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Contractors World - 2014 Vol 4 No 5

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Crossrail completes tunnels in Docklands and southeast London - continued

TBMs Recycled Instead of Being Buried

Crossrail completes tunnels in Docklands and southeast LondonIt is Ellie’s second drive, having already completed a 2.7 km stretch from Pudding Mill Lane to Stepney Green.

Captions:
  1. Platform tunnels at the new Crossrail Bond Street station. The 260 metre long platforms run parallel to and around 100 metres to the south of Oxford Street.

  2. Machinery in the new platform tunnels for Liverpool Street station. More than 1.5 kilometres of platform and pedestrian tunnels are being created over 40 metres below ground level.

  3. Train tunnel at Paddington. The new Crossrail station is being constructed directly next to Brunel’s Grade I listed Paddington mainline station. Once complete, the station will be 250 metres long and 30 metres wide.

  4. Platform tunnels at Tottenham Court Road. Alongside TfL’s upgrade of the existing Tube station, Crossrail is building a new station the length of three football pitches, four storeys below ground.

  5. Platform tunnels at the new Farringdon station. When it opens in 2018, Farringdon will be one of the busiest stations in Britain.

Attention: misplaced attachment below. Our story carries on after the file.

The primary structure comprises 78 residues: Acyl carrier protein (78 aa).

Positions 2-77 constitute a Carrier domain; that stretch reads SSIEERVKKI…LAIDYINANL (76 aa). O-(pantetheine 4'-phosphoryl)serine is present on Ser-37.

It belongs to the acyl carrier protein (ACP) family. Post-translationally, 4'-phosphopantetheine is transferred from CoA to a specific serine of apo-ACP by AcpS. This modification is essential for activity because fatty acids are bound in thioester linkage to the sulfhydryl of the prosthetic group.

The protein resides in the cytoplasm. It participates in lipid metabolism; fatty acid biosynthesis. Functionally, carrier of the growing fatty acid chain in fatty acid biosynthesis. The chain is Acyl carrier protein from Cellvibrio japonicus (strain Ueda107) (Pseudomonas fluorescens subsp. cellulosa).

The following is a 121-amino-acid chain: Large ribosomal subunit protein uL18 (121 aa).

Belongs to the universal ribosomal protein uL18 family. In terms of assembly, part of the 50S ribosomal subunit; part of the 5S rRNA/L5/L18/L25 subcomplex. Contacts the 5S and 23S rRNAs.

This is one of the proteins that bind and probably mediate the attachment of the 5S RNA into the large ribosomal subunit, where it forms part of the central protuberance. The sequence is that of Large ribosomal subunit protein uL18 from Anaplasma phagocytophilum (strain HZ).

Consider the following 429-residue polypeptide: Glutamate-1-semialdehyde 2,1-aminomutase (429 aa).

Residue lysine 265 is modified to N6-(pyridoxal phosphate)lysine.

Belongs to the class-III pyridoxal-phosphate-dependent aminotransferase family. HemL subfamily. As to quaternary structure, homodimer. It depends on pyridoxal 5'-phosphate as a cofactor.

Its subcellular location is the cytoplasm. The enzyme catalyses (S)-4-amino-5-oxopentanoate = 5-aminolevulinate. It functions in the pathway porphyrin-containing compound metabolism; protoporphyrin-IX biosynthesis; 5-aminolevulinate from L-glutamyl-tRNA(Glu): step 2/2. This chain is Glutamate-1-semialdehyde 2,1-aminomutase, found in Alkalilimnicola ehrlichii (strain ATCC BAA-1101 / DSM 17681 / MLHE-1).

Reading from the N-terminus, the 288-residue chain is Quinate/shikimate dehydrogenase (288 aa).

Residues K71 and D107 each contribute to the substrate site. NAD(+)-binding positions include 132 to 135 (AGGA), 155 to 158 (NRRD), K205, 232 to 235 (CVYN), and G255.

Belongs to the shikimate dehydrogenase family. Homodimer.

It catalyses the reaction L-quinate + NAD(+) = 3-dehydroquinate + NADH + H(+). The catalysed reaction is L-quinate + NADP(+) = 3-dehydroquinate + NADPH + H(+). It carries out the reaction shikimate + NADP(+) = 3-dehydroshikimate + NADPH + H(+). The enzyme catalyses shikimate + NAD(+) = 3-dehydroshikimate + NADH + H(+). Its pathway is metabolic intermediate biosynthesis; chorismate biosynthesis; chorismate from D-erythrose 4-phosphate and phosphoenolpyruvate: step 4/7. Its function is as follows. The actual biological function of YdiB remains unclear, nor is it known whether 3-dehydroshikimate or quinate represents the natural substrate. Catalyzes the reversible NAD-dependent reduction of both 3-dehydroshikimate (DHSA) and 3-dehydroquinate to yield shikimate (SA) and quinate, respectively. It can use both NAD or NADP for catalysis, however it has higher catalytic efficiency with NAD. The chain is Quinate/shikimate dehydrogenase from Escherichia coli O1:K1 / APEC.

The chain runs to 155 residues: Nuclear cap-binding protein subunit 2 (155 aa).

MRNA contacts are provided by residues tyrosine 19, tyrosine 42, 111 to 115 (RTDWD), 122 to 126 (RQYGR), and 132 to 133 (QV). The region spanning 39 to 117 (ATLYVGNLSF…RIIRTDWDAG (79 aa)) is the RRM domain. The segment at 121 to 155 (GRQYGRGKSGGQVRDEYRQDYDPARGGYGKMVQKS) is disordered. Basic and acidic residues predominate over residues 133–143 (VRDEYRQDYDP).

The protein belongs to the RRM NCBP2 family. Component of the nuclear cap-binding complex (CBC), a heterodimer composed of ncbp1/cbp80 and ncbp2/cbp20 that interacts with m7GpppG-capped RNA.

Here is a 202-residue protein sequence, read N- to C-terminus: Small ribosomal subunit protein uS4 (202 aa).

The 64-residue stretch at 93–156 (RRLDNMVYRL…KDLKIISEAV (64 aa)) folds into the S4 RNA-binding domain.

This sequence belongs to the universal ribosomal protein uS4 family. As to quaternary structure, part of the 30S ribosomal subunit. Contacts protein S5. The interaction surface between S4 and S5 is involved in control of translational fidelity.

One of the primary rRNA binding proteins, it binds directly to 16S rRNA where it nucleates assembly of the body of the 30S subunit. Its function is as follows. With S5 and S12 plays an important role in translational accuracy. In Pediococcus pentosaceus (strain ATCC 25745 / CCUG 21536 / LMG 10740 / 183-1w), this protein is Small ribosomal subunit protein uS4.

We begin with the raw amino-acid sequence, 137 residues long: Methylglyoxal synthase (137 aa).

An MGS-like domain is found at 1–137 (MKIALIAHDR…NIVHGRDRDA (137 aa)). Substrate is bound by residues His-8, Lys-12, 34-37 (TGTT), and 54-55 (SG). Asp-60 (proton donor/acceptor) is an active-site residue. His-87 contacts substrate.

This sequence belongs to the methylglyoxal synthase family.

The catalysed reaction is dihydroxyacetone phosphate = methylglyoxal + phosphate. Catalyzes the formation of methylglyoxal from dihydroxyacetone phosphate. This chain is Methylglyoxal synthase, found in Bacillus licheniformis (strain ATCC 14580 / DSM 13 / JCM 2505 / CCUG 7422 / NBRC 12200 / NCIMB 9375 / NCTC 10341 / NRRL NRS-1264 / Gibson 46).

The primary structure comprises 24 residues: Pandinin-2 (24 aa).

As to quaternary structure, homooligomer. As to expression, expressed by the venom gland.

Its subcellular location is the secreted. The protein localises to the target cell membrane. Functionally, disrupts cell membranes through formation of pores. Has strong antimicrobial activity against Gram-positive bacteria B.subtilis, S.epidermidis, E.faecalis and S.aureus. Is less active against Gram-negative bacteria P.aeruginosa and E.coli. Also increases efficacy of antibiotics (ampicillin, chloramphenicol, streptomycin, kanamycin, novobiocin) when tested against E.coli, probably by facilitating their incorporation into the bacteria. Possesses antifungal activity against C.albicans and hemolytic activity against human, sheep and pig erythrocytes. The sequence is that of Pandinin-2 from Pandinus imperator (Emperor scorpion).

As part of Crossrail’s environmental awareness programme, she will now be dismantled and returned to manufacturer Herrenknecht, with the parts recycled for future projects. In many tunnelling projects, the TBM is simlpy driven into a unwanted tunnel and buried.

Tunnel machine Elizabeth is 60% through Crossrail’s longest drive, a distance of 8.3 km from Limmo to Farringdon. She has already successfully negotiated Canary Wharf Crossrail station and Stepney Green cavern, before waiting in Whitechapel ahead of the completion of a shaft beneath Durward Street. The drive to Farringdon will reach the deepest point on the Crossrail route, approximately 40 m beneath street level near the Barbican in the City of London.

Each of Crossrail’s eight tunnel boring machines weighs 1,000 tonnes, is up to 150 metres long and 7.1 metres in diameter. They are staffed by teams of 20 working around the clock. Crossrail’s eastern tunnels are built by Dragados Sisk Joint Venture.

More than 23 miles (nearly 90%) of train tunnels are now complete, with tunnelling due to finish in spring next year. Six of Crossrail’s eight tunnelling machines have now completed their drives. The construction of ten new stations in central and southeast London is more than half complete.

The surface works, delivered by Network Rail, are well underway. Significant progress has been made on the new flyover at Stockley, providing access to Heathrow, and on a new diveunder at Acton. In addition, a temporary station has opened at Abbey Wood to allow the new Crossrail station to be built.

Andrew Wolstenholme, Crossrail Chief Executive said:

Crossrail is being delivered on time and on budget. These fantastic images show the scale of work taking place around the clock beneath the streets of London. We are on schedule to provide London and the South East with a fantastic new railway in 2018.

Over the coming months, while tunnelling will continue, Crossrail’s focus will shift to the substantial job of fitting out the stations and tunnels.

 


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